The Island of Crete was the destination for the Bear family in 2002. We had not seen the sun for some while (it is a rare sighting in England!) and Mrs. S wanted some heat.
She certainly got it in Crete!
It was a brief but eventful adventure and it was all recorded in the diary that the Daughter wrote at the time.
The Island of Crete adventure started with the usual dawn raid on the motorway to Gatwick, long queues at check-in and breakfast in the departure lounge. It was all worth it though. The flight itself was a major success as the pre-ordered vegetarian meal arrived. Monarch airlines are pretty good at that.
Drinks on board were the ubiquitous Champagne for Mrs. S, Bacardi and Coke for Daughter and plain coke for me (I'm not a great fan of flying - very uncivilized - and it's worse if you have a fuzzy head)
We kept looking out the window trying to identify all the other islands we had visited on previous adventures. But to no avail.
The taxi ride from Chania airport to Almeritha was quite long and passed through considerable industrialised areas. Our hearts sank as it didn't look too pretty and we had thoughts of ending up in a busy town for our stay.
Not at all what we thought the island of Crete would be like. We should have had more faith because we ended up in a very nice little coastal town.
Daughter was impressed by the Greek driving techniques with overtaking on blind bends being quite normal. I believe that the white lines along the middle of Greek roads are intended as useful guides to straddle and are not intended as indications that it might be better not to drive on the wrong side of the road.
We booked through Simply Crete and stayed in Villa Artemis on the hill just on the edge of Almeritha.
The villa was great but the local rep. was not one of the most enthusiastic that we have met.
After a quick settle in we went for a walk round the town for provisions, back to villa for shower, drinks on balcony and then down to a taverna right by the sea.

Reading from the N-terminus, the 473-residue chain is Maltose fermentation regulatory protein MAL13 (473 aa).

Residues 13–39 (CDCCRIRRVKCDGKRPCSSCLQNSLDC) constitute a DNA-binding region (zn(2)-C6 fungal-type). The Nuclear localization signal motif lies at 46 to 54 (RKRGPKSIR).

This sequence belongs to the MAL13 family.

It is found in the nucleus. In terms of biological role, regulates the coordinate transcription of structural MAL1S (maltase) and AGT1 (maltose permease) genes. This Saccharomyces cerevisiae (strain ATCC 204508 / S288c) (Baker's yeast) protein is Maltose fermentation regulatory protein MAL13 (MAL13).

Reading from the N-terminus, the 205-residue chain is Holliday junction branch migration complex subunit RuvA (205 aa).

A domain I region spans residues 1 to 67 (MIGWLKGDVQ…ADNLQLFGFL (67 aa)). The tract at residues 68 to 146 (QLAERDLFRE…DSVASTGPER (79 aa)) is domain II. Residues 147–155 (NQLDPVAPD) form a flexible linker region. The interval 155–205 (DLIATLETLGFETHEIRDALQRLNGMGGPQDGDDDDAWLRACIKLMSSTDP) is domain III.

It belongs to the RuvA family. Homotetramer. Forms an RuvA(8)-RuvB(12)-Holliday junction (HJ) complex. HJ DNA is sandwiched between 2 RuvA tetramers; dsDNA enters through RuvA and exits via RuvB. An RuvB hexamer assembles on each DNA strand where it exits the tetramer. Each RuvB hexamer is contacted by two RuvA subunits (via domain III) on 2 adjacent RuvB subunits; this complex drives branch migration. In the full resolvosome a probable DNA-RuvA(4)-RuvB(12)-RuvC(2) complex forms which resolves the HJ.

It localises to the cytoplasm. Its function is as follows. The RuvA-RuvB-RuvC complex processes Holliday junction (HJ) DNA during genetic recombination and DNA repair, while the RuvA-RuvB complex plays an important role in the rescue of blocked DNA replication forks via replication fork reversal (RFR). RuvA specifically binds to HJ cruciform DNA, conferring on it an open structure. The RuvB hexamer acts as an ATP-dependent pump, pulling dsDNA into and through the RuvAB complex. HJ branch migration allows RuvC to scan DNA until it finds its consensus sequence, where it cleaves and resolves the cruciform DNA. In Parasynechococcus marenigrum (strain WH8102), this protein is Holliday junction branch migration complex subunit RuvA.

Our first Greek meal on the island of Crete was, as ever, Saganaki, Tzatziki, gigantes, Greek salad, souvlaki and spaghetti bolognese (Daughter was still in her spag. bog. period). Finished with watermelon and free fire water and cake.
We soon fell into a routine of breakfast on the balcony with croissants, juice and camping coffee, followed by a lazy day on the beach broken up by spending a delightful hour or so for lunch in a beach taverna.
Then in the evening back to the villa for showers and drinks on the balcony and then out for supper.
Another treat we enjoy on the beach is to buy those huge doughnuts from the sellers that walk along the beach.
We love the no hassle way they sell their wares, just strolling along holding a huge tray of great sugary doughnuts. Lucky the sea is nearby to rinse off afterwards.
Our villa was up on a hill and had great views overlooking the town and the sea.
The sunset views and occasional shooting star made the evening drinks and snackettes absolutely idyllic.
The waiters in the tavernas were all very enthusiastic and always wanted to make sure everything was just right. They were very keen on giving us presents at the end of the meal. (Hence the cake and fire-water which is best to avoid if at all possible).
There was a kind of beach club in the town where a French sailing group were learning all sorts of sea sporting skills. This was before we caught the sailing bug but it was still interesting watching all the action.
One evening we had personal entertainment at our taverna when a guitar toting Greek man went round the tables serenading the diners with extracts from 'South Pacific' not exactly 'Island of Crete' but at least it relates to islands, sea and sun.
He had a little pot attached to his guitar and which was pointedly put on the table if you were a bit tardy with a donation.
At least we could get rid of all the 'shrapnel' in our pockets.
From past trips we have always found that a good way to learn about a new place is to take an organised coach tour and then go an revisit using a hired car. We chose the Hidden Crete tour which took us to ancient sites, churches and mountain villages of the island of Crete. It took in Ancient Lappa and the fresh water lake at Kournas.
The ancient city of Aptera is quite an amazing place. There are still Roman aqueducts and water cisterns, baths and saunas to be seen.